Bug Grading Information

Types
Balmain
Moreton Bay
Preservation
Raw
Cooked
Chilled
Frozen
Condition
Whole
Grading
180-280 gms
280+ gms

Scientific Name - Ibacus peronii

Balmain Bug Description

In common with other slipper lobsters, Ibacus peronii has a broad, flattened body and a large carapace. The carapace is reddish brown, and reaches lengths of 2–8 centimetres, with the whole animal able to reach a length of 23 cm and a width of 10–14 cm. The antennae are also short and broad, and the flattened form of the whole animal allows it to partly bury itself in soft substrates. There are no claws on the five pairs of legs. Captured animals typically weigh around 120 grams, but the weight can range from 80 to 200 g.

The species is sometimes confused with the Moreton Bay bug, Thenus orientalis, but they can be distinguished by the placement of the eyes: the eyes of I. peronii are near the midline, while those of T. orientalis are at the margin of the carapace.





Scientific Name - Thenus orientalis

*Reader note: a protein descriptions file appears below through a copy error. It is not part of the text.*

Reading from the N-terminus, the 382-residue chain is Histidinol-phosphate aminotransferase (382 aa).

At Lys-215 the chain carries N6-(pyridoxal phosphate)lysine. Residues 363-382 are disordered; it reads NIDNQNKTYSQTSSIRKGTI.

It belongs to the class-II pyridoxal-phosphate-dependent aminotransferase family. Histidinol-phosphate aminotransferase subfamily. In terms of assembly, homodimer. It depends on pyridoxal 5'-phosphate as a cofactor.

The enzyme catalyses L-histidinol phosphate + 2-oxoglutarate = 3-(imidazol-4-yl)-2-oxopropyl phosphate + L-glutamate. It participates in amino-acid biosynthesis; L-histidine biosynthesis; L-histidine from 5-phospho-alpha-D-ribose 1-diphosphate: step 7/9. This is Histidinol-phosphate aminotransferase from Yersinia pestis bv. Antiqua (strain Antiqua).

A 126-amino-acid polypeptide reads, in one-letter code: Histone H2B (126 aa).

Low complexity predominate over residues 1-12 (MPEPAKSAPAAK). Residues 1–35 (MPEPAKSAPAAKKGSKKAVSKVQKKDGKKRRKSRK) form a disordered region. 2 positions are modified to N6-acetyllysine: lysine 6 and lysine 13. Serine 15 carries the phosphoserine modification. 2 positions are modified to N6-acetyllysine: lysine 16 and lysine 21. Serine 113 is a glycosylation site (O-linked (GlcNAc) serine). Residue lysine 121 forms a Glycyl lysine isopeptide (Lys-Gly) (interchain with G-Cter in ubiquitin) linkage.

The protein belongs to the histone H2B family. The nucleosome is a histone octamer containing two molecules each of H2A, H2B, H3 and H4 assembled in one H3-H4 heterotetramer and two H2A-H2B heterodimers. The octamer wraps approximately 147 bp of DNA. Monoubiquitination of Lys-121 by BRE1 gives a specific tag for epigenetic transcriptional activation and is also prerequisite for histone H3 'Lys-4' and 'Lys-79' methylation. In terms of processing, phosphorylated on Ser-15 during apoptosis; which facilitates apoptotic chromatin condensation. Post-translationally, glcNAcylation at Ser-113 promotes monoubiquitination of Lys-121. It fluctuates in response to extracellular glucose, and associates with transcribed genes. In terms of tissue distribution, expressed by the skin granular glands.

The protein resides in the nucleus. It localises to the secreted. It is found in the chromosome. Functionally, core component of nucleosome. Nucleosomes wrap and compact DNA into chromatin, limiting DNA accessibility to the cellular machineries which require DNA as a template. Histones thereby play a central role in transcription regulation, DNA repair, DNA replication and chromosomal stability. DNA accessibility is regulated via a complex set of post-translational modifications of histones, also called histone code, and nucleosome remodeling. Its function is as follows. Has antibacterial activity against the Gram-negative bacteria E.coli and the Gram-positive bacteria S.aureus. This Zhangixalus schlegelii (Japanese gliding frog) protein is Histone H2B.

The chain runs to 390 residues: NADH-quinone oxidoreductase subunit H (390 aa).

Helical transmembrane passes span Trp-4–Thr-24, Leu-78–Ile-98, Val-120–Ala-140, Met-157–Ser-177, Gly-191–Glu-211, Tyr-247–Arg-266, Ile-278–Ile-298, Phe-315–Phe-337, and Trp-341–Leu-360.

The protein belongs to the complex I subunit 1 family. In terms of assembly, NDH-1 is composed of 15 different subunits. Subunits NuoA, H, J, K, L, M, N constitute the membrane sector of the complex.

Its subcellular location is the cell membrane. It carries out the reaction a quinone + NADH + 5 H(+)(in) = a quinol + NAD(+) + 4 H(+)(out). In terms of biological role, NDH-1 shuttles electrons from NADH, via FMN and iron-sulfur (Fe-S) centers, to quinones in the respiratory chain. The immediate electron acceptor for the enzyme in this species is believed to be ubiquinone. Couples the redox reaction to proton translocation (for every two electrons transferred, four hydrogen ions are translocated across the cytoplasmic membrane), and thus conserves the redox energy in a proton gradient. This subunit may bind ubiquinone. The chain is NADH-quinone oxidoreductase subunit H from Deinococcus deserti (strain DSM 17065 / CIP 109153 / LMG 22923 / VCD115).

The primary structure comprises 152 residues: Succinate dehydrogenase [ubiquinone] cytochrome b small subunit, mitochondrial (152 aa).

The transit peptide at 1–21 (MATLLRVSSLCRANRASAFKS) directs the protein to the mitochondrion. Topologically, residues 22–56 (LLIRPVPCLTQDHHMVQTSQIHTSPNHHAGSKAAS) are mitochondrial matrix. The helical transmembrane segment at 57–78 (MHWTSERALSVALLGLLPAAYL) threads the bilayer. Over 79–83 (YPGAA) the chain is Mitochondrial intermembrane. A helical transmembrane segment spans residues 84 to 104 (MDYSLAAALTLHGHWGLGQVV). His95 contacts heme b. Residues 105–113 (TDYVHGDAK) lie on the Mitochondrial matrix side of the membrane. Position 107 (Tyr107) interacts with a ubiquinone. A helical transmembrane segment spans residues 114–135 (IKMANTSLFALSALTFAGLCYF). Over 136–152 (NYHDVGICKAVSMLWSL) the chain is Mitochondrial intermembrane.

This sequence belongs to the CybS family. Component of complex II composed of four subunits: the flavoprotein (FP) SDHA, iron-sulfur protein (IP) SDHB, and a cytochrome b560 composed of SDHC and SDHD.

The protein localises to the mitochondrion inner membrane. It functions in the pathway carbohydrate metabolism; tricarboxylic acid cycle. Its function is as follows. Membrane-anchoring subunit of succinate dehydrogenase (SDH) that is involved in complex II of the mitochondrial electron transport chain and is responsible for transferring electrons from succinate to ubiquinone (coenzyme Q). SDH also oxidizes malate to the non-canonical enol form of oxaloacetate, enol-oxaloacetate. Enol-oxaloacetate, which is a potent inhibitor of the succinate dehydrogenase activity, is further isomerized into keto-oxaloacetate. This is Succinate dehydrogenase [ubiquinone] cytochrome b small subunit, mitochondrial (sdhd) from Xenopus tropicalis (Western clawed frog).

Moreton Bay Description

T. orientalis is known by a number of common names. The United Nations' Food and Agriculture Organization prefers the name flathead lobster, while the official Australian name is Bay lobster. In Australia, it is more widely known as the Moreton Bay bug after Moreton Bay, near Brisbane, Queensland. In Singapore, both the flathead lobster and true crayfish are called crayfish. They are used in many Singaporean dishes. The species is sometimes confused with the Balmain bug, Ibacus peronii, but they can be distinguished by the placement of the eyes: the eyes of I. peronii are near the midline, while those of T. orientalis are at the margin of the carapace.

T. orientalis has a strongly depressed body, and grows to a maximum body length of 25 centimetres, or a carapace length of 8 cm.

Thenus orientalis has an Indo-West Pacific distribution, ranging from the east coast of Africa (southern Red Sea, to Natal) to China including the Persian Gulf, southern Japan, the Philippines and along the northern coast of Australia from Western Australia to Queensland. They are also caught on a small scale off the shores of Malaysia and Singapore



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